What is making you hang on to that junk food that you know you don’t need to eat? Why is it still sitting in the cabinet? The hardest thing about dropping grain/wheat/processed food is just doing it. You have to start somewhere so why not start by just biting the bullet and emptying out that junk cabinet. When I am out to a special dinner or at someone else’s house who has graciously made our family a meal, I may partake in chips and salsa or that ridiculously good homemade chocolate cake. However, when it comes to our house – you won’t find anything processed.
I know myself, and if I have boxed cereal, brownies, chips, etc it in my house, I will eat them. No question about it. When it comes to my grocery list, there is no moderation. I buy 100% whole, real foods. Since we eat 95% of our meals at home, that’s a huge opportunity to fill my body with nutritious foods that it needs. So, here’s my step by step guide to ridding your body of junk food:
1. Throw out EVERYTHING that you know is obviously junk food. Soda, cookies, doritos, candy, sugary fruit juice, etc. Make no excuses or exceptions, get rid of it all.
2. Learn to read food labels. There was a time when I looked at a food label for the calorie/fat/carbohydrate/sugar content. Those things are secondary now. The first thing I look for is ingredients. Here’s how to navigate food labels:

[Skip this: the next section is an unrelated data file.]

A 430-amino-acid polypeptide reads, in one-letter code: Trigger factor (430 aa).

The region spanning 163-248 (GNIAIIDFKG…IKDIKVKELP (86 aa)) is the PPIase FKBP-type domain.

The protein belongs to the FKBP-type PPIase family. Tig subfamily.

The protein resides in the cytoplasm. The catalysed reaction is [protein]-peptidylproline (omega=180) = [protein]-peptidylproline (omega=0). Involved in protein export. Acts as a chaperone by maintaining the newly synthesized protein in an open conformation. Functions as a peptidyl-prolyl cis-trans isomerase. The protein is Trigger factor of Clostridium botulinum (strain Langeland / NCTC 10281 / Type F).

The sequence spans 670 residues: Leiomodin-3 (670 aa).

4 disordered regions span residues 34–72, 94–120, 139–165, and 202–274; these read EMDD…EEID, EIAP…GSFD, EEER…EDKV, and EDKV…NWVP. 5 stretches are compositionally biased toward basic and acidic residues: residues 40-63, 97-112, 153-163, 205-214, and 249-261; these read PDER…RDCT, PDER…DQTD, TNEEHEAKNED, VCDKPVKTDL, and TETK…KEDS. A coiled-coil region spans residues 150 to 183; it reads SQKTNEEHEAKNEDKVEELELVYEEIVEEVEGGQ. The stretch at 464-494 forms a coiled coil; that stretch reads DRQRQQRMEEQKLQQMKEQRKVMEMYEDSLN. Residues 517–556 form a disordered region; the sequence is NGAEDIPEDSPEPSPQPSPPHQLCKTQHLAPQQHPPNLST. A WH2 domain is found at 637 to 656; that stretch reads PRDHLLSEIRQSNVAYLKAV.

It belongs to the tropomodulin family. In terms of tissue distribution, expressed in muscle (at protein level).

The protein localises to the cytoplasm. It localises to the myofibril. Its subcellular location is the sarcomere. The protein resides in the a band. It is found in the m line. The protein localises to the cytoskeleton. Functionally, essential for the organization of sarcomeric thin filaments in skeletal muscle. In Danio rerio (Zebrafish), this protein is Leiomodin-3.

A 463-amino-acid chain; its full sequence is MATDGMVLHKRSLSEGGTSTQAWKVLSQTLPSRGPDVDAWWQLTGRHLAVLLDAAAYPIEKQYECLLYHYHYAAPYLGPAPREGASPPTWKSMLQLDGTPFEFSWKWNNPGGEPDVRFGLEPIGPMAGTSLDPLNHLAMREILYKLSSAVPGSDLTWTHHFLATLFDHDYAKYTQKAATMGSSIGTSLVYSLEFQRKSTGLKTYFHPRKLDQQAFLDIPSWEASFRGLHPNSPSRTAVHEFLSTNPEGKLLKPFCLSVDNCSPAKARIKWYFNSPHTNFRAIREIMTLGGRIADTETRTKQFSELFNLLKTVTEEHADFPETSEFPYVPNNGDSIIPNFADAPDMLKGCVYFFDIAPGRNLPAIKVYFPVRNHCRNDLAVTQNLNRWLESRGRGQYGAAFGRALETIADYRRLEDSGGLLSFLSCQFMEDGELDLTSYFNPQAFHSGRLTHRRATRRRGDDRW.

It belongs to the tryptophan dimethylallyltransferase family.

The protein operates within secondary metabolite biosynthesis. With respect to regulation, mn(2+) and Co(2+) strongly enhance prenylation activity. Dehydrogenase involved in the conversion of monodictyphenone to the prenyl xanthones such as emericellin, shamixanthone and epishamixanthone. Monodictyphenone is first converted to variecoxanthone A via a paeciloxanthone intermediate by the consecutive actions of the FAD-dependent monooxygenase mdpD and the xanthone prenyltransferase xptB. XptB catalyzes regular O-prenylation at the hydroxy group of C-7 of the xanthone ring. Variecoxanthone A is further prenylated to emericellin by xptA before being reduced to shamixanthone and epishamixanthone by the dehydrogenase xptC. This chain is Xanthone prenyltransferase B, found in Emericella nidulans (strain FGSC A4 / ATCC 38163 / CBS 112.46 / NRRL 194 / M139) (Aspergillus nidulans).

- Ingredients are listed in order of decreasing volume. If you see that sugar, high fructose corn syrup, vegetable oil (hydrogenated or not), soybean oil, canola oil, sodium or some other chemical you can’t pronounce is in the top 3 ingredients, you can probably assume it’s not a good food choice for you.
- Check the serving size. Not that you should be drinking gatorade consistently, but just as an example, did you know that there are 2.5 – 4 servings in a 32 ounce bottle (depending on which flavor you choose). Most people just go ahead and drink the whole thing!
- Check the amount of sugar, in a serving. Depending on the food item, you probably don’t want more than 5g. Natural sugars may be an exception, like dried fruit.
- Basically, if there are more than 5 ingredients, it’s most likely junk food that belongs in the trash.
3. Commit to not bringing junk food into your house.
4. Be a non-paleo/primal food snob. For instance, if I’m going to eat a sweet dessert treat when I’m out or it’s a special holiday, it better be homemade and GOOD. I’m not going to waste my time on processed, sweets I don’t even like that much. Think before you eat, “is it worth how I’ll feel in an hour after eating this?”. No one is perfect ALL the time, but you can “cheat” smart and satisfyingly.
So today’s menu looked like this:
Breakfast – 3 scrambled eggs topped with cilantro and salsa, black coffee
Lunch – leftover butternut squash soup with ground beef and leftover sauteed red cabbage and carrots from Emma’s lunch
Dinner – Ground Italian Sausage (It is unbelievably amazing from our local farm), roasted brussel sprouts, roasted red potatoes (cut into 1-inch pieces) with homemade tomato/ketchup dipping sauce. I make homemade tomato based (ketchup) sauce, but it’s different every time. I’m working on a specific recipe – look for that coming soon!
2 minute hot chocolate made with whole raw milk for a little night time treat 😉
What is/was the hardest thing for you about giving up junk food? Or what worked/is working for you?